Home » I’m Audi 5000! Cold Start

I’m Audi 5000! Cold Start

Topshot Audi 12 19
ADVERTISEMENT

Yes, today’s Cold Start features yet another Volkswagen group product reversing from a garage in a quintessential 80s movie!

My wife wanted to watch E.T. with the kids, and as the movie began I was once again struck by how poorly we treated something that didn’t deserve to be driven from the Earth. What did it do that was so wrong (or wrong at all) that merited banishment from the planet?

Vidframe Min Top
Vidframe Min Bottom

Wait – you thought I was talking about the odd-looking, eponymous creature in the film? No, I was referring to the 1981 Audi 5000S.

Audi 5000 12 19
Hagerty (auction)

The 5000 was the name the second-generation Audi 100 was given for the US model introduced for 1978. If you lived in Washington, D.C. like I did back then, you’d remember that this was essentially (but definitely not literally) the German version of an Oldsmobile Cutlass for attorneys and doctors. If you were a relatively affluent household but couldn’t step up to the absurdly expensive W123 Mercedes and wanted a bigger can than an E21 BMW 3 series, then the big Audi sedan was the ideal choice.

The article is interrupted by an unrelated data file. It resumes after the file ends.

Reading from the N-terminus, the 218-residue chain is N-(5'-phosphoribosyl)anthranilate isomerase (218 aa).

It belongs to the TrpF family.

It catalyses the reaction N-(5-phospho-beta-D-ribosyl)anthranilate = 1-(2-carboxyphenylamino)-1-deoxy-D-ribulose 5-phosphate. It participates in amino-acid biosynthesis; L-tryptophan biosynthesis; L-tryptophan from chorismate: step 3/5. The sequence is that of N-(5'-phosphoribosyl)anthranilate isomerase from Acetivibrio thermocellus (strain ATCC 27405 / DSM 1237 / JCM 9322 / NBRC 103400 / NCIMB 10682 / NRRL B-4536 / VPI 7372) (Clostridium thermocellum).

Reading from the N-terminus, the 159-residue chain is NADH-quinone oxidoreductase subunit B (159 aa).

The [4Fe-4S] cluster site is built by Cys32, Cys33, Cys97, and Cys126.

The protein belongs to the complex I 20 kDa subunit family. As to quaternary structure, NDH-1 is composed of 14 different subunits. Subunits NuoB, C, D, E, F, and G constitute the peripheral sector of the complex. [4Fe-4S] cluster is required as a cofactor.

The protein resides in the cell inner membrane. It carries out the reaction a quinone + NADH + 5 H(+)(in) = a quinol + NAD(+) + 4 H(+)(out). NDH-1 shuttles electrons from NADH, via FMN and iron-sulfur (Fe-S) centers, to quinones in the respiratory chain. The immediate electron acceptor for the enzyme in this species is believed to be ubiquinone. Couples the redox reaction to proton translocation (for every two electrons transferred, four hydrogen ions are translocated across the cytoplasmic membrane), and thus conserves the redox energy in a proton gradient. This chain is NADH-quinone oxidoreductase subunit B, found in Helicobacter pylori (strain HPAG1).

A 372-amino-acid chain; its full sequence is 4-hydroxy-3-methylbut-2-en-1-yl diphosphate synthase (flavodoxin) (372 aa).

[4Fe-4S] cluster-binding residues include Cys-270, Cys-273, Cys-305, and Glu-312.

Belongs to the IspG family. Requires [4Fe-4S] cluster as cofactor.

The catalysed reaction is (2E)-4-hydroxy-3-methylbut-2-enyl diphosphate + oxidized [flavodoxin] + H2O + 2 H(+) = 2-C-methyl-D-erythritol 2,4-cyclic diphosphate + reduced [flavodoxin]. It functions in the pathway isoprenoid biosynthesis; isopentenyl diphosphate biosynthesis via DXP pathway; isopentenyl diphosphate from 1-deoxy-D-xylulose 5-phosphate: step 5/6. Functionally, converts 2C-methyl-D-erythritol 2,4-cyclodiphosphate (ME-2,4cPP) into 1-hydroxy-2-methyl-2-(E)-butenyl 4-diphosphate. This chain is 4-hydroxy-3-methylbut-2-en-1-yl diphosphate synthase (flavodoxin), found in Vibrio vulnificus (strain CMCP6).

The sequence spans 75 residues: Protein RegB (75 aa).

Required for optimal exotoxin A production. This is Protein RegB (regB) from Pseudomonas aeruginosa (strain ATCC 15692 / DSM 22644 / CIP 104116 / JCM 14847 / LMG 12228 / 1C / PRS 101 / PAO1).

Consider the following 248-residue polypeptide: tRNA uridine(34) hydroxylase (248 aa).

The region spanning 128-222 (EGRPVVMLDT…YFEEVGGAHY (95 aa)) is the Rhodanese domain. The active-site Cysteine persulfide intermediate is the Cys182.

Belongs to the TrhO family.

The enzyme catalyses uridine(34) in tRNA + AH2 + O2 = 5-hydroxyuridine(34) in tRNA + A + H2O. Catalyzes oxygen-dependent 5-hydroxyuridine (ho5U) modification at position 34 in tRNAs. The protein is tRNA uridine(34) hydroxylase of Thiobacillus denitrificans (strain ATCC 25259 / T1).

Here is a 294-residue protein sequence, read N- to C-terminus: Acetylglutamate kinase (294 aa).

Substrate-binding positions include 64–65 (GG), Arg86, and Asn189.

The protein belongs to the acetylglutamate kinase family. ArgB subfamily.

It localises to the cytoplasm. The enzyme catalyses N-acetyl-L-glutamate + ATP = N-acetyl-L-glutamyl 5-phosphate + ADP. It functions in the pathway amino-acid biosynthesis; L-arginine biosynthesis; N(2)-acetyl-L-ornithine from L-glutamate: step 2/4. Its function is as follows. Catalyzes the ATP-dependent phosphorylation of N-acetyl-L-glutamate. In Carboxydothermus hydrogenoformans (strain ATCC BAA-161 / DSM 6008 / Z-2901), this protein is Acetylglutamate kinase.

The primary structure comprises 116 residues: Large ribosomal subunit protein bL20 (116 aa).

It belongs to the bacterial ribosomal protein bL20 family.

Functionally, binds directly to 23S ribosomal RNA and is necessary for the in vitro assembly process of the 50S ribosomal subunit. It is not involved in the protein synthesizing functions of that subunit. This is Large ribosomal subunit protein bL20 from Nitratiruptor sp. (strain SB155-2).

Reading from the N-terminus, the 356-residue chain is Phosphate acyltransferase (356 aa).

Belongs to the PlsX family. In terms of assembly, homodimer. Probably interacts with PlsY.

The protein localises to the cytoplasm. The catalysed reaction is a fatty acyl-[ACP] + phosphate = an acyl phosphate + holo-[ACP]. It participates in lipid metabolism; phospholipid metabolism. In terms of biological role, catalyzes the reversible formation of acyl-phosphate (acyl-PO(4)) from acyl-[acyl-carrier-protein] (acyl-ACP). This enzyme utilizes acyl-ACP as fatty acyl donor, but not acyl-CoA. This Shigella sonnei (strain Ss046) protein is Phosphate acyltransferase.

Audi 5000 12 19a
Hagerty (auction)

The 5000 was also well-cast as the car a relatively well-off California family would own in the early eighties and a pre-licensed teenager like myself would attempt to back out of the garage. The Audi wasn’t rocket fast, but it drove like the big VW Golf that it kind of was. The third-generation model was a pioneer in aerodynamic body design. And at the time, reviews of this five-cylinder powered sedan (like this one below from greatest individual on the face of the earth, John Davis) were good:

ADVERTISEMENT

 

Nobody knew the shitstorm that was coming this car’s way. In 1986, the television show 60 Minutes aired a segment called “Out Of Control” which showed how Audi 5000 sedans with automatic transmissions could accelerate out of control, hence the title. Owners that had experienced tragic self-acceleration accidents told stories jamming their feet on the brakes to no avail. The show even presented footage of an Audi implausibly accelerating with the driver’s foot on the brake. Audi sales went into a free-fall, and used values dropped like a stone.Audi 60 Minutes 12

Screenshot- CBSOf course, none if this turned out to be true. The NHTSA found no evidence of anything other than drivers accidentally hitting the gas instead of the brake (which were relatively close together compared to many domestic vehicles), and that car in the 60 Minutes video that was shown surging out of control had been doctored. Big surprise: a 3000 pound car with a whopping 100 horsepower cannot overpower its brakes. At this point, despite Audi being exonerated, the damage was done. Also not helpful: parent company Volkswagen (correctly) blamed drivers from the beginning and came off as a callous corporation for doing so.